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05 Jul 2006
PUCCINI: Il Tabarro
LEONCAVALLO: I Pagliacci
The recent Deutsche Grammaphone release of an insightful Metropolitan Opera double bill from 1994 provides a fascinating comparison of contrasting verismo worlds.
The term verismo awakens strong feelings among opera
lovers. Some view it as cheap, musically undernourished entertainment. For
others it is a great love. Yet for all that, the term “verismo”
can be rather hard to pin down. It was originally coined to describe the
operatic incarnation of literary realism, and was initially attached to two
brief but passionate shockers—Pietro Mascagni’s Cavalleria
rusticana in 1890, and Ruggiero Leoncavallo’s I Pagliacci
two years later. Both related tales of adultery and murder among the peasants
of southern Italy. But before long, both composers turned to wildly different
subjects—Leoncavallo started writing operettas, and Mascagni wrote such
non-veristic fare as Isabeau, a fairy-tale retelling of the Lady
Godiva story, and the Wagnerian-scaled Parisina which took on the
decadent, stylized, medieval world of Gabriele d’Annunzio. Eventually
the term verismo, depending on the context of its usage, grew to
embrace the musical style which clothed all these dramas, realistic or
And then, to complicate matters, there is Puccini. He’d been
Mascagni’s roommate during their conservatory days, but none of his
early subjects fit very neatly into the verismo-as-realism category. This has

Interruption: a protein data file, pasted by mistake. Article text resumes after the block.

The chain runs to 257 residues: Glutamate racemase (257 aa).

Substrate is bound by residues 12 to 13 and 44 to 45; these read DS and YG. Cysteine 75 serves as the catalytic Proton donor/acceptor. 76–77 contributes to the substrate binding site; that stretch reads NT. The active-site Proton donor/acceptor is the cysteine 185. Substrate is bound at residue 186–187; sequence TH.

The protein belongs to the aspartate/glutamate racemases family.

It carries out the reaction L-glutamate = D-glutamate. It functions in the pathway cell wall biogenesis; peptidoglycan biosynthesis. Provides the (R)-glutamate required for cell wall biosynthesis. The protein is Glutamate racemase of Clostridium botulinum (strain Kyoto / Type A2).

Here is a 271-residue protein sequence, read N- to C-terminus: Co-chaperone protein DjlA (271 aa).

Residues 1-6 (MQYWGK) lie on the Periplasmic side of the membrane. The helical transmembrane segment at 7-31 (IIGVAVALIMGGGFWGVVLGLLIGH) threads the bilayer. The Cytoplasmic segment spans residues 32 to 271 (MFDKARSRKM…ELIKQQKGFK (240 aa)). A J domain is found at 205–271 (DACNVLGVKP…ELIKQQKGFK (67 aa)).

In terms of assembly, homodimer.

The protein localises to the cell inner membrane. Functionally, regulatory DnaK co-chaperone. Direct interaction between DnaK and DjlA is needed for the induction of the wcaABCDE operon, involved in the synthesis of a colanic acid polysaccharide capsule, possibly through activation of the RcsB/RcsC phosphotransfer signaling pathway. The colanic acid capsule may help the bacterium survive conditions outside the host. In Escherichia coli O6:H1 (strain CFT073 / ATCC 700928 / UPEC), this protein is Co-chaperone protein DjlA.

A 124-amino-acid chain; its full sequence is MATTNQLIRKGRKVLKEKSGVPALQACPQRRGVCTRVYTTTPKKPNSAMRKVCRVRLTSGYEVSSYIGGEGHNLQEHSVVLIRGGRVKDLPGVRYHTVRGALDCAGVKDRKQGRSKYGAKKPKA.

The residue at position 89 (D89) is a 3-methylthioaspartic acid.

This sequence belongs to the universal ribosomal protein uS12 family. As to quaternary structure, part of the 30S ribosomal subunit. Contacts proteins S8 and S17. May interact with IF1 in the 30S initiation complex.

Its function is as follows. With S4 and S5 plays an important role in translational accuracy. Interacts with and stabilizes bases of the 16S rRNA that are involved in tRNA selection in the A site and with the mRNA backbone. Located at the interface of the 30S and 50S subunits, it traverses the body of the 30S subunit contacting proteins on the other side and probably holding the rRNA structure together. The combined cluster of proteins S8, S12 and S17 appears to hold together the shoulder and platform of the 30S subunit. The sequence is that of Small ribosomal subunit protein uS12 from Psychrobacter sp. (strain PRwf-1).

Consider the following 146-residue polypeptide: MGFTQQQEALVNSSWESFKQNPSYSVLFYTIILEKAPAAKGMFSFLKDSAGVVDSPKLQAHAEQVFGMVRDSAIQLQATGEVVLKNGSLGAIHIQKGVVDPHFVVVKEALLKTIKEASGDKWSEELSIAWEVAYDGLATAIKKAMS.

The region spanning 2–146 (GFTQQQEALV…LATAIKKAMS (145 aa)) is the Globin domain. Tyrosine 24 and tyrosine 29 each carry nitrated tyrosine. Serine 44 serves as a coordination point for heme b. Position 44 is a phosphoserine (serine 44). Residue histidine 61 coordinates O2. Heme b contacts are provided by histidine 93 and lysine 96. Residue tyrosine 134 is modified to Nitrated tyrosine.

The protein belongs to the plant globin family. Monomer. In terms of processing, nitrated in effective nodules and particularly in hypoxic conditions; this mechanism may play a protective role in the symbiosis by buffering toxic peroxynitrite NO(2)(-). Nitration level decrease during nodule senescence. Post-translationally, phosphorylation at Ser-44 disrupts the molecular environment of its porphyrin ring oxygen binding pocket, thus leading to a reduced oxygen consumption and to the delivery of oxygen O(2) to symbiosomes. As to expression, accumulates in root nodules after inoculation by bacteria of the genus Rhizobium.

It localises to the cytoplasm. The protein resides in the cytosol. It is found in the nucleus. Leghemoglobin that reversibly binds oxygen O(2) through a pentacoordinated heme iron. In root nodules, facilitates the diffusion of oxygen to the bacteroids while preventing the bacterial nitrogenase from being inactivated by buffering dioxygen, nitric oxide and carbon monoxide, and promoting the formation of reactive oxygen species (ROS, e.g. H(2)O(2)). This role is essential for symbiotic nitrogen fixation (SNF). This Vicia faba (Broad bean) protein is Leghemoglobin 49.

led many to exclude him from being part of the “verismo
movement”—especially those who look down their noses at verismo.
After all, without the wildly popular Puccini, verismo appears to be a bit of
a dud, as movements go—at most producing three or four candidates for
the central repertory. But with Puccini, verismo suddenly looks a lot like
one of the most successful movements in operatic history, and the number of
verismo warhorses suddenly triples. And Puccini did, after all, write an
opera that fits the verismo category like a glove: his 1918 drama Il
Tabarro, which premiered at the Metropolitan Opera as part of a
triple-bill of Puccini shorts.
In 1994, the same Metropolitan Opera put two contrasting pieces of the
verismo puzzle side by side—the belated verismo of Puccini’s
Il Tabarro and the classic verismo of Leoncavallo’s I
Pagliacci, which had reached the stage some twenty-six years earlier.
The comparison is enlightening. The stories are very similar. The music is
clearly fruit from the same tree. And yet the many intervening years have
also clearly left their mark. Leoncavallo’s warhorse is passionately
and unashamedly Italian, painted in primary colors. There is no guilt in his
hummable, clearly delineated melodies.
By contrast, Il Tabarro was written by a composer who’d
studied the shadowy world of Debussy, and the frenzied brilliance of Richard
Strauss. He knew Stravinsky’s Rite of Spring, and
Schoenberg’s atonal Pierrot Lunaire. Puccini was a great
melodist, yet here he is sly in their use—maybe too sly here for some